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Network setting

K3s will come with pretty much everything pre-configured like traefik.

More info about traefik

However I would like to have LoadBalancer and in essence to be able to give services ( pods ) and external IP. Same like my Kubernetes nodes not from internal Kubernetes ranges. Normally this is external component and your cloud provider should somehow magically give that to you.. but since we are our own cloud provider and we are trying to keep everything on one cluster.. in short MetalLB is the answer.

What is MetalLB


This is two step process, we deploy MetalLB load balancer and than push configuration to it and tell it what range of IPs to use.

Apply following, first will create namespace called metallb-system and second will deploy MetalLB into it.


Look here for the most up to date version of metallb links.

kubectl apply -f
kubectl apply -f


I prefer to store configuration files in folders so I can easily delete the service later on without looking at links pointing to Internet. So you can just create folder MetalLB and download the yaml file into it for later use.

We need to create a secret key for the speakers ( the MetalLB pods) to encrypted speaker communications.

kubectl create secret generic -n metallb-system memberlist --from-literal=secretkey="$(openssl rand -base64 128)"


Next create config.yaml in your MetalLB folder, here we are going to tell MetalLB what IPs to use.

apiVersion: v1
kind: ConfigMap
  namespace: metallb-system
  name: config
  config: |
    - name: default
      protocol: layer2

As you can see I specified range from to that will give me 20 IPs to work with for now.

Apply the config.

kubectl apply -f config.yaml


Check if everything deployed OK

root@control01:~# kubectl get pods -n metallb-system
NAME                          READY   STATUS    RESTARTS   AGE
controller-65db86ddc6-7h59v   1/1     Running   0          6d5h
speaker-6vjzn                 1/1     Running   0          6d5h
speaker-b25rk                 1/1     Running   0          6d5h
speaker-dw2pv                 1/1     Running   0          6d5h
speaker-gdjzr                 1/1     Running   0          6d5h
speaker-hc72j                 1/1     Running   0          6d5h
speaker-k9nzq                 1/1     Running   0          6d5h
speaker-mfmkq                 1/1     Running   0          6d5h
speaker-qzvvz                 1/1     Running   0          6d5h
speaker-z6dk6                 1/1     Running   0          6d5h

You should have as many speaker-xxxx as you have nodes in cluster, since they run one per node.

Now services that use LoadBalancer should have external IP assigned to it.

For example:

root@control01:~# kubectl get svc --all-namespaces
NAMESPACE              NAME                        TYPE           CLUSTER-IP      EXTERNAL-IP     PORT(S)                      AGE
default                kubernetes                  ClusterIP       <none>          443/TCP                      8d
kube-system            kube-dns                    ClusterIP      <none>          53/UDP,53/TCP,9153/TCP       8d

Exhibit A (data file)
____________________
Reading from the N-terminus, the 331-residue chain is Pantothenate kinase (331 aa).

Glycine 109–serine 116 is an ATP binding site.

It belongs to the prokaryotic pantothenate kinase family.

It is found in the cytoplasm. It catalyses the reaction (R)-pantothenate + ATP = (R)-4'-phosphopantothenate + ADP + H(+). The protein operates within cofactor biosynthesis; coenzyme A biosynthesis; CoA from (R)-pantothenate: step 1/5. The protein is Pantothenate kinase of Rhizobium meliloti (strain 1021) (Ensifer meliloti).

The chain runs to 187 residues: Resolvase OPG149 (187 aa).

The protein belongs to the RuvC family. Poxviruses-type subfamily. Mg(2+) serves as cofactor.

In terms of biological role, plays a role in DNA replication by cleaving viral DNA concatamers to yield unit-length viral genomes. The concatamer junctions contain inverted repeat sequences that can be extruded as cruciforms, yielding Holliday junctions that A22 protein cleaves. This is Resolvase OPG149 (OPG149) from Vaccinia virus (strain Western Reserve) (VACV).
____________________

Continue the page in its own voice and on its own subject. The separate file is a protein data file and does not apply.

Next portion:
kube-system            metrics-server              ClusterIP   <none>          443/TCP                      8d
kube-system            traefik                     LoadBalancer   80:31712/TCP,443:31124/TCP   8d
kube-system            traefik-prometheus          ClusterIP   <none>          9100/TCP                     8d
kubernetes-dashboard   dashboard-metrics-scraper   ClusterIP    <none>          8000/TCP                     8d
kubernetes-dashboard   kubernetes-dashboard        ClusterIP   <none>          443/TCP                      8d
longhorn-system        csi-attacher                ClusterIP    <none>          12345/TCP                    8d
longhorn-system        csi-provisioner             ClusterIP    <none>          12345/TCP                    8d
longhorn-system        csi-resizer                 ClusterIP   <none>          12345/TCP                    8d
longhorn-system        csi-snapshotter             ClusterIP     <none>          12345/TCP                    8d
longhorn-system        longhorn-backend            ClusterIP    <none>          9500/TCP                     8d
longhorn-system        longhorn-frontend           ClusterIP   <none>          80/TCP                       8d
openfaas               alertmanager                ClusterIP     <none>          9093/TCP                     6d6h
openfaas               basic-auth-plugin           ClusterIP   <none>          8080/TCP                     6d6h
openfaas               gateway                     ClusterIP   <none>          8080/TCP                     6d6h
openfaas               gateway-external            NodePort     <none>          8080:31112/TCP               6d6h
openfaas               nats                        ClusterIP    <none>          4222/TCP                     6d6h
openfaas               prometheus                  ClusterIP    <none>          9090/TCP                     6d6h

Look at traefik, automatically got IP from external range. And in the end this is what you would wont. Not to point to single node IP and be redirected based on DNS which would stop working the moment the node with that IP died. This way we make the external IP node independent. Now you can point DNS to that IP and be sure it will be routed correctly.


This is how I prefer my network setting and makes most sense to me when creating external services. I'm sure there is like hundred different methods using external load balancers, dns servers and who know what in production. But hey, there is no official one way standardized setting for Kubernetes ( which can be such a pain sometimes ) so whose to say this is not OK 🙂

Last update: February 8, 2021